Growing Demand for Bio-based Personal Care Products Increases Phytochemical Production

SpecialChem - July 26th, 2017
The market for phytochemicals has experienced a massive boost due to the increasing interest of the consumers in personal care products to address their specific needs. These bio-based chemicals have significant potential as product differentiators, as suppliers are eager to showcase their new chemicals and wider product portfolios.

Phytochemical Production for Beauty Products

Frost & Sullivan Visionary Science Senior Industry Analyst Constance Nyambayo said:

“Sub-Sahara Africa (SSA) has up to 60,000 species of plants, which translates to abundant feedstock for phytochemical production. The higher production opportunities stoke product and research and development (R&D) collaborations among stakeholders that will, in turn, boost the commercialization potential of phytochemicals.”

By boosting operations to obtain higher economies of scale, phytochemical manufacturers can make their products comparable in price to synthetic chemicals and achieve long-term viability in the personal care market. Additionally, backward and forward integrations help chemicals suppliers position themselves along several nodes in the value chain and capture margins at more than one point.

Growth Opportunities in the Phytochemicals Market in Sub-Saharan Africa, 2016 is part of Frost & Sullivan’s Future of Health, Beauty and Packaging Growth Partnership Subscription. The market analysis focuses on the phytoingredients used in personal care products, such as skin lightening , moisturizer, UV-absorbers, antimicrobials and antibacterial, exfoliators and anti-aging formulations.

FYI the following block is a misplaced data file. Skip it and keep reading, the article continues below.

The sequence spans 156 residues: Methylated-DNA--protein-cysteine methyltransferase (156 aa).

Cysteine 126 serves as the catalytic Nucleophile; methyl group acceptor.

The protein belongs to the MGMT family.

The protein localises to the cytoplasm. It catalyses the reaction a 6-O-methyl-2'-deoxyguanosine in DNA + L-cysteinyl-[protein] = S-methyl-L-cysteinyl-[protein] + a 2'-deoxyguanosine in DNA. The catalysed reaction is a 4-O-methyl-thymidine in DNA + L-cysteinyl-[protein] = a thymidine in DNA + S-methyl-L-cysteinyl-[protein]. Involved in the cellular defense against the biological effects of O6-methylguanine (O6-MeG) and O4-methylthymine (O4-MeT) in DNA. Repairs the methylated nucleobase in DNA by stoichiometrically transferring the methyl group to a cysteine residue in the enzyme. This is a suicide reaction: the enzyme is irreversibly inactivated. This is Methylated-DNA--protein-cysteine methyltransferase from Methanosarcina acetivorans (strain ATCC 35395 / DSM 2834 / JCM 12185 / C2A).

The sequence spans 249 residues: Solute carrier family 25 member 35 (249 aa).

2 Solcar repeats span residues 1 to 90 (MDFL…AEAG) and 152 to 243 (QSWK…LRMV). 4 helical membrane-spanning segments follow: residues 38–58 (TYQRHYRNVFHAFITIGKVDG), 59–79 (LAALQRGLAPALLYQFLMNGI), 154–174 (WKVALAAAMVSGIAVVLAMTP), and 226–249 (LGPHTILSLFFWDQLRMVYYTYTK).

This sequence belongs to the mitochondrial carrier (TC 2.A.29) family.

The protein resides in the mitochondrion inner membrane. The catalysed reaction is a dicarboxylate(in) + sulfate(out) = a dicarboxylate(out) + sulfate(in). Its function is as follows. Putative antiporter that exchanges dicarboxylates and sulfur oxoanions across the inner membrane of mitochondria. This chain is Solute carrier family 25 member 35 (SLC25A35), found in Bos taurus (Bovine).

Collaborations for Growth

Operating in a fledgling market, phytochemical manufacturers have to invest substantially in technology, consumer research and advertising. The long wait to obtain and maintain bio prospecting licenses often deters investors, as do the lack of homogeneity and efficacy in chemicals, and the high costs of processing phytochemicals. Entrants need to sign partnerships with diverse companies in the chemicals ecosystem to quickly establish themselves.

Collaborations with chemicals companies are critical because home and personal care companies purchase chemicals from global suppliers that manufacture or source their chemicals overseas. This increases the costs for consumer goods companies; however, the lack of local participants that meet their quality standards as well as the lower retail prices in the region make it difficult for them to expand or survive. The entry of international chemical companies with greater technical abilities is set to change the competitive landscape.

Nyambayo noted:

“There is huge potential waiting to be tapped into in unexplored ingredients and in customer bases beyond the traditional markets of South Africa, Kenya and Nigeria. The development of diverse product portfolios tailored for the SSA population, focusing not just on women but on men as well, will widen the customer pool. Phytochemical manufacturers can further broaden their target market by employing wholesome manufacturing, agricultural and clinical practices, and adhering to ethical sourcing to achieve international standards.”

Source: Frost & Sullivan
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